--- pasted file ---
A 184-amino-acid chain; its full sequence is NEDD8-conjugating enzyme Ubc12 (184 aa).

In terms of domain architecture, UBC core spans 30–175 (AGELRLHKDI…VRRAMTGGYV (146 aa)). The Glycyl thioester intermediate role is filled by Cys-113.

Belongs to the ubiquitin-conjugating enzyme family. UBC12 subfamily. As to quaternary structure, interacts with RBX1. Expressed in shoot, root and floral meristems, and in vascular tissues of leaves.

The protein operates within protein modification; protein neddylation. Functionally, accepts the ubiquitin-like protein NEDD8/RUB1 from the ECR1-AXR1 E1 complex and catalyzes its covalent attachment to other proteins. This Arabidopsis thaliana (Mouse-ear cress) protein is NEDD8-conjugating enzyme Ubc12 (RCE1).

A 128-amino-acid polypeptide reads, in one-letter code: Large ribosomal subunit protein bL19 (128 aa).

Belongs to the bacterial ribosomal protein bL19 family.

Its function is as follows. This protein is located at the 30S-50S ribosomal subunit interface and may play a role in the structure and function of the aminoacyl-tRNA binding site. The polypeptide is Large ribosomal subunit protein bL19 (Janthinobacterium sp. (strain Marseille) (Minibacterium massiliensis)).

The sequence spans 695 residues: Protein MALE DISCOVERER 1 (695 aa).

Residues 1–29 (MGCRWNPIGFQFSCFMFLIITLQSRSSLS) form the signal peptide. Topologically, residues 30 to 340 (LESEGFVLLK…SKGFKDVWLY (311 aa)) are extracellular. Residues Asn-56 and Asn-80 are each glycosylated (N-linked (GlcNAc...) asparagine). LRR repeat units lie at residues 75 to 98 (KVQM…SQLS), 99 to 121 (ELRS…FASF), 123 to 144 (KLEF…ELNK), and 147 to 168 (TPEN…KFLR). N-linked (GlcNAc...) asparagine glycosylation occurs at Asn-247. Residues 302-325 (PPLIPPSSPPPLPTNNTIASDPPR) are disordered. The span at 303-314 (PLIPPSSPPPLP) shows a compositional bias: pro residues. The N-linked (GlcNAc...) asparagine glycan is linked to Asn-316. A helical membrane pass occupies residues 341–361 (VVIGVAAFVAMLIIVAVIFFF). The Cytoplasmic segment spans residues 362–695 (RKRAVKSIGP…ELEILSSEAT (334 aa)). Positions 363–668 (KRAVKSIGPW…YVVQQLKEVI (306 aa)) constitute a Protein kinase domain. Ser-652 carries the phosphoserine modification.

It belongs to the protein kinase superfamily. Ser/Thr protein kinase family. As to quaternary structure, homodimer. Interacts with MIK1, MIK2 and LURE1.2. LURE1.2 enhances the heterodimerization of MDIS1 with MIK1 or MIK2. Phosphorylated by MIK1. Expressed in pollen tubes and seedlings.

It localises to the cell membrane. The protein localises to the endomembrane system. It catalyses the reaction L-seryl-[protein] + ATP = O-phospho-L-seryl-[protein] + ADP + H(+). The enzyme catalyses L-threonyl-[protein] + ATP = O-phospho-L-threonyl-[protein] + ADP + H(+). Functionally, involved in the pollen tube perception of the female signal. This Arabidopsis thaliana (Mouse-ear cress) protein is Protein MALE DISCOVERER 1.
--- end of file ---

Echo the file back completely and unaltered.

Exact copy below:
A 184-amino-acid chain; its full sequence is NEDD8-conjugating enzyme Ubc12 (184 aa).

In terms of domain architecture, UBC core spans 30–175 (AGELRLHKDI…VRRAMTGGYV (146 aa)). The Glycyl thioester intermediate role is filled by Cys-113.

Belongs to the ubiquitin-conjugating enzyme family. UBC12 subfamily. As to quaternary structure, interacts with RBX1. Expressed in shoot, root and floral meristems, and in vascular tissues of leaves.

The protein operates within protein modification; protein neddylation. Functionally, accepts the ubiquitin-like protein NEDD8/RUB1 from the ECR1-AXR1 E1 complex and catalyzes its covalent attachment to other proteins. This Arabidopsis thaliana (Mouse-ear cress) protein is NEDD8-conjugating enzyme Ubc12 (RCE1).

A 128-amino-acid polypeptide reads, in one-letter code: Large ribosomal subunit protein bL19 (128 aa).

Belongs to the bacterial ribosomal protein bL19 family.

Its function is as follows. This protein is located at the 30S-50S ribosomal subunit interface and may play a role in the structure and function of the aminoacyl-tRNA binding site. The polypeptide is Large ribosomal subunit protein bL19 (Janthinobacterium sp. (strain Marseille) (Minibacterium massiliensis)).

The sequence spans 695 residues: Protein MALE DISCOVERER 1 (695 aa).

Residues 1–29 (MGCRWNPIGFQFSCFMFLIITLQSRSSLS) form the signal peptide. Topologically, residues 30 to 340 (LESEGFVLLK…SKGFKDVWLY (311 aa)) are extracellular. Residues Asn-56 and Asn-80 are each glycosylated (N-linked (GlcNAc...) asparagine). LRR repeat units lie at residues 75 to 98 (KVQM…SQLS), 99 to 121 (ELRS…FASF), 123 to 144 (KLEF…ELNK), and 147 to 168 (TPEN…KFLR). N-linked (GlcNAc...) asparagine glycosylation occurs at Asn-247. Residues 302-325 (PPLIPPSSPPPLPTNNTIASDPPR) are disordered. The span at 303-314 (PLIPPSSPPPLP) shows a compositional bias: pro residues. The N-linked (GlcNAc...) asparagine glycan is linked to Asn-316. A helical membrane pass occupies residues 341–361 (VVIGVAAFVAMLIIVAVIFFF). The Cytoplasmic segment spans residues 362–695 (RKRAVKSIGP…ELEILSSEAT (334 aa)). Positions 363–668 (KRAVKSIGPW…YVVQQLKEVI (306 aa)) constitute a Protein kinase domain. Ser-652 carries the phosphoserine modification.

It belongs to the protein kinase superfamily. Ser/Thr protein kinase family. As to quaternary structure, homodimer. Interacts with MIK1, MIK2 and LURE1.2. LURE1.2 enhances the heterodimerization of MDIS1 with MIK1 or MIK2. Phosphorylated by MIK1. Expressed in pollen tubes and seedlings.

It localises to the cell membrane. The protein localises to the endomembrane system. It catalyses the reaction L-seryl-[protein] + ATP = O-phospho-L-seryl-[protein] + ADP + H(+). The enzyme catalyses L-threonyl-[protein] + ATP = O-phospho-L-threonyl-[protein] + ADP + H(+). Functionally, involved in the pollen tube perception of the female signal. This Arabidopsis thaliana (Mouse-ear cress) protein is Protein MALE DISCOVERER 1.